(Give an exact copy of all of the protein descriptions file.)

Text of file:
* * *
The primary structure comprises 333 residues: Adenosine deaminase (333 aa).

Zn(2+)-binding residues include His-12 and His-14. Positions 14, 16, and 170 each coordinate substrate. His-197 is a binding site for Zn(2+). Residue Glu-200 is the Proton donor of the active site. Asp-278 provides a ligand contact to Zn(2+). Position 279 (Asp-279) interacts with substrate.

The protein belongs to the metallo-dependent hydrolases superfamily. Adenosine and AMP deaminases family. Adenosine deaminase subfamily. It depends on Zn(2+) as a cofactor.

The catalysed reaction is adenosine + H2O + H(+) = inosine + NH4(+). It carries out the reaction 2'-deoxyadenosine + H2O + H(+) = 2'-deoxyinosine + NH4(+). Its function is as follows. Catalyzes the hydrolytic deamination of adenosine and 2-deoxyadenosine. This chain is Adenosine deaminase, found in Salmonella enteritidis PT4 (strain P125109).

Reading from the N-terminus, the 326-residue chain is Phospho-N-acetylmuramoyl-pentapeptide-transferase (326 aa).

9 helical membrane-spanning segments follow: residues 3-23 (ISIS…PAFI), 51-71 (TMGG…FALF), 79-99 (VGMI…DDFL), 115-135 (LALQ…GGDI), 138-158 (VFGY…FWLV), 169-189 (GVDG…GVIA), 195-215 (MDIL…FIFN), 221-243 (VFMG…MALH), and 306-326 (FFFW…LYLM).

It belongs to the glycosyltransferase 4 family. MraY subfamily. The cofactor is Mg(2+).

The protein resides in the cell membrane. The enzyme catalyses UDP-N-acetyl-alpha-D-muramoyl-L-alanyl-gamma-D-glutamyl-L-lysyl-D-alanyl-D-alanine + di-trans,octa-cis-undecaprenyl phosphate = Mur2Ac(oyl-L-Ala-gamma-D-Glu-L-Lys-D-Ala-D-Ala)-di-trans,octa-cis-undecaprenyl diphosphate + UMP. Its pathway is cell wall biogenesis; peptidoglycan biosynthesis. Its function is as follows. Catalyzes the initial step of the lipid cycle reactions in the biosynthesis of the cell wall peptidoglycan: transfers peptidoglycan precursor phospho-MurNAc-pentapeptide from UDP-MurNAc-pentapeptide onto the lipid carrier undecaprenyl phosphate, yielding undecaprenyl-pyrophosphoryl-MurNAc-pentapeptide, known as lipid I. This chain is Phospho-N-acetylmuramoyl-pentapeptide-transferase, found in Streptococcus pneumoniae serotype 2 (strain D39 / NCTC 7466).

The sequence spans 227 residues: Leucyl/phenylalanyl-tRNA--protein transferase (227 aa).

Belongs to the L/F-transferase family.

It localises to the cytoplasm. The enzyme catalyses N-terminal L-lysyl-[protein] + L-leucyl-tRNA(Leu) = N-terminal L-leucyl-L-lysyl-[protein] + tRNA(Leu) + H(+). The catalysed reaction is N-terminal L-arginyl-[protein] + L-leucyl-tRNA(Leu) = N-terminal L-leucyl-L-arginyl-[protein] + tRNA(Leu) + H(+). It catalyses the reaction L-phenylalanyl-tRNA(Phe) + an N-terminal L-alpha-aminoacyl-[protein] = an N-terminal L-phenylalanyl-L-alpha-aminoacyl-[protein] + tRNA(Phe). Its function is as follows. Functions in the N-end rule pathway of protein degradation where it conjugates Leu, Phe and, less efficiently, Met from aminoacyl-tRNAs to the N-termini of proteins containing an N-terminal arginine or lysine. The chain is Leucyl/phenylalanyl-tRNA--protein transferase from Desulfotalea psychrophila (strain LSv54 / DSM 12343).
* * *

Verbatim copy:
The primary structure comprises 333 residues: Adenosine deaminase (333 aa).

Zn(2+)-binding residues include His-12 and His-14. Positions 14, 16, and 170 each coordinate substrate. His-197 is a binding site for Zn(2+). Residue Glu-200 is the Proton donor of the active site. Asp-278 provides a ligand contact to Zn(2+). Position 279 (Asp-279) interacts with substrate.

The protein belongs to the metallo-dependent hydrolases superfamily. Adenosine and AMP deaminases family. Adenosine deaminase subfamily. It depends on Zn(2+) as a cofactor.

The catalysed reaction is adenosine + H2O + H(+) = inosine + NH4(+). It carries out the reaction 2'-deoxyadenosine + H2O + H(+) = 2'-deoxyinosine + NH4(+). Its function is as follows. Catalyzes the hydrolytic deamination of adenosine and 2-deoxyadenosine. This chain is Adenosine deaminase, found in Salmonella enteritidis PT4 (strain P125109).

Reading from the N-terminus, the 326-residue chain is Phospho-N-acetylmuramoyl-pentapeptide-transferase (326 aa).

9 helical membrane-spanning segments follow: residues 3-23 (ISIS…PAFI), 51-71 (TMGG…FALF), 79-99 (VGMI…DDFL), 115-135 (LALQ…GGDI), 138-158 (VFGY…FWLV), 169-189 (GVDG…GVIA), 195-215 (MDIL…FIFN), 221-243 (VFMG…MALH), and 306-326 (FFFW…LYLM).

It belongs to the glycosyltransferase 4 family. MraY subfamily. The cofactor is Mg(2+).

The protein resides in the cell membrane. The enzyme catalyses UDP-N-acetyl-alpha-D-muramoyl-L-alanyl-gamma-D-glutamyl-L-lysyl-D-alanyl-D-alanine + di-trans,octa-cis-undecaprenyl phosphate = Mur2Ac(oyl-L-Ala-gamma-D-Glu-L-Lys-D-Ala-D-Ala)-di-trans,octa-cis-undecaprenyl diphosphate + UMP. Its pathway is cell wall biogenesis; peptidoglycan biosynthesis. Its function is as follows. Catalyzes the initial step of the lipid cycle reactions in the biosynthesis of the cell wall peptidoglycan: transfers peptidoglycan precursor phospho-MurNAc-pentapeptide from UDP-MurNAc-pentapeptide onto the lipid carrier undecaprenyl phosphate, yielding undecaprenyl-pyrophosphoryl-MurNAc-pentapeptide, known as lipid I. This chain is Phospho-N-acetylmuramoyl-pentapeptide-transferase, found in Streptococcus pneumoniae serotype 2 (strain D39 / NCTC 7466).

The sequence spans 227 residues: Leucyl/phenylalanyl-tRNA--protein transferase (227 aa).

Belongs to the L/F-transferase family.

It localises to the cytoplasm. The enzyme catalyses N-terminal L-lysyl-[protein] + L-leucyl-tRNA(Leu) = N-terminal L-leucyl-L-lysyl-[protein] + tRNA(Leu) + H(+). The catalysed reaction is N-terminal L-arginyl-[protein] + L-leucyl-tRNA(Leu) = N-terminal L-leucyl-L-arginyl-[protein] + tRNA(Leu) + H(+). It catalyses the reaction L-phenylalanyl-tRNA(Phe) + an N-terminal L-alpha-aminoacyl-[protein] = an N-terminal L-phenylalanyl-L-alpha-aminoacyl-[protein] + tRNA(Phe). Its function is as follows. Functions in the N-end rule pathway of protein degradation where it conjugates Leu, Phe and, less efficiently, Met from aminoacyl-tRNAs to the N-termini of proteins containing an N-terminal arginine or lysine. The chain is Leucyl/phenylalanyl-tRNA--protein transferase from Desulfotalea psychrophila (strain LSv54 / DSM 12343).